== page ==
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BLACKFOOT â€” It has been over 70 years since Bill Twitchell made the winning basket to lead Blackfoot High School to an Idaho state basketball championship.
Since then Twitchell has been a collegiate athlete, a soldier, a coach and a horseman. He has also worked on a movie set and he and his wife, the former Dorothy Jane Wray, have travelled extensively.
"The one thing I learned from my dad was, 'son, give it 110 percent and you'll always have a job," Twitchell said.
Born Billye Twitchell near what is now the Sixth Grade School in Blackfoot, he grew to 6-foot-1 and participated in football, basketball and track.
After his junior year at BHS, Twitchell recalled that his coach told him, "Twitch, if you ever get over that bad back, we'll win the state basketball championship."
Twitchell did and the Broncos did.
"We beat Boise by two points," Twitchell recalled.
"I was the shortest center in the state of Idaho, but we decided we were going to run them to death and that's what we did," he said.
The account of the Daily Bulletin read, "Twitchell's neat loop from the foul circle, after each team had missed a previous try in the overtime period, gave Blackfoot its win."
The game was played at Reed Hall on the Idaho State campus.
Joining Twitchell on the all-tournament team after that season were Bronco teammate Bill Bergeson, Darrel Parente of Boise, Don Duncan of Boise and Dick Kelley of Bonners Ferry.
Between his last year of high school and his first year of college at Utah State Twitchell worked as a cook on the set of the movie "Northwest Passage" in McCall.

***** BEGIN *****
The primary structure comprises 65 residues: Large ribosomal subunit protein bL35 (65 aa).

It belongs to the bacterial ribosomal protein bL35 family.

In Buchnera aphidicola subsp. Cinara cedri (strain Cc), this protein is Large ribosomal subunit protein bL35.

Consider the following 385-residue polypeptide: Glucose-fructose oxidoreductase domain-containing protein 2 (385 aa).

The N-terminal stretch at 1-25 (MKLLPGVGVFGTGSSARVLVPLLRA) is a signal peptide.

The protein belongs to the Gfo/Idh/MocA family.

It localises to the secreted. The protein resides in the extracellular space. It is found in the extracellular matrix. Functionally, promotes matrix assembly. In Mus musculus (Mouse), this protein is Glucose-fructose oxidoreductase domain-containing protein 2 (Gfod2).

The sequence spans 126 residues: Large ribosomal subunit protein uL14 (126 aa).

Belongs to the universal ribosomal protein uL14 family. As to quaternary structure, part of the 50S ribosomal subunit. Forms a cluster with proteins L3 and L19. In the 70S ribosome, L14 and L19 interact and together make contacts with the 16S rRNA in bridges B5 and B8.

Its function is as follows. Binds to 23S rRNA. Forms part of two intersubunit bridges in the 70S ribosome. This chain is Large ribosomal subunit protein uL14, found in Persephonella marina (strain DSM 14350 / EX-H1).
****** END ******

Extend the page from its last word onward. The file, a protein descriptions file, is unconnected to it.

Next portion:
He then headed to Logan where he played four years of football. He did well enough that he was drafted by the New York Giants.
"But Uncle Sam had a different team for me," he recalled.
During his years at Utah State, Twitchell was a member of the Reserve Officer Training Corps. He eventually went to Europe, where he was wounded. After healing in a stateside hospital, its commander asked him to be the rehabilitation officer.
He was ticketed for Japan when the war ended.
Instead, he went to Fort Lewis, Wash., for the next four years. There he coached football and boxing, winning numerous championships. One of the boxers he trained was Rocky Marciano, who later won a world title.
Following his stint at Fort Lewis, Twitchell and his family moved to Indiana where he earned a master's degree at Purdue.
He then moved on to the Purdue extension branch in Fort Wayne, the place where the Twitchell family lived until he and his wife moved to Salt Lake City, Utah, about 30 years ago.
While at Fort Wayne, Twitchell coached junior high athletes, preparing them for their athletic futures. His players won several city championships in football and many went on to success at the high schools in the city.
At the end of his career Twitchell coached a girls' volleyball team. Although he had never coached girls, that team went undefeated.
"Bill got to do everything he wanted to do and he did it well," Jane recalled.
After retiring he bought an Apaloosa and trained it. He then rode that horse in the Indianapolis 500 parade 15 years in a row.
Shortly after taking his athletic skills to Utah State, Billye and Jane married. They did so on a Saturday, repeating their vows in Moreland in the morning. That afternoon he and the Aggies played a game. Bill suffered a broken nose and was bathed in blood when Jane next saw him at game's end.
"It's been a full and interesting life," Jane said with a smile.
Bill and Jane raised two children, Terry and Gary. They have lived in Salt Lake City the past 30 years.
Speaking of Bingham County's youngsters, Twitchell said, "They can aspire to whatever they want," repeating his father's advice to give their all in everything they try.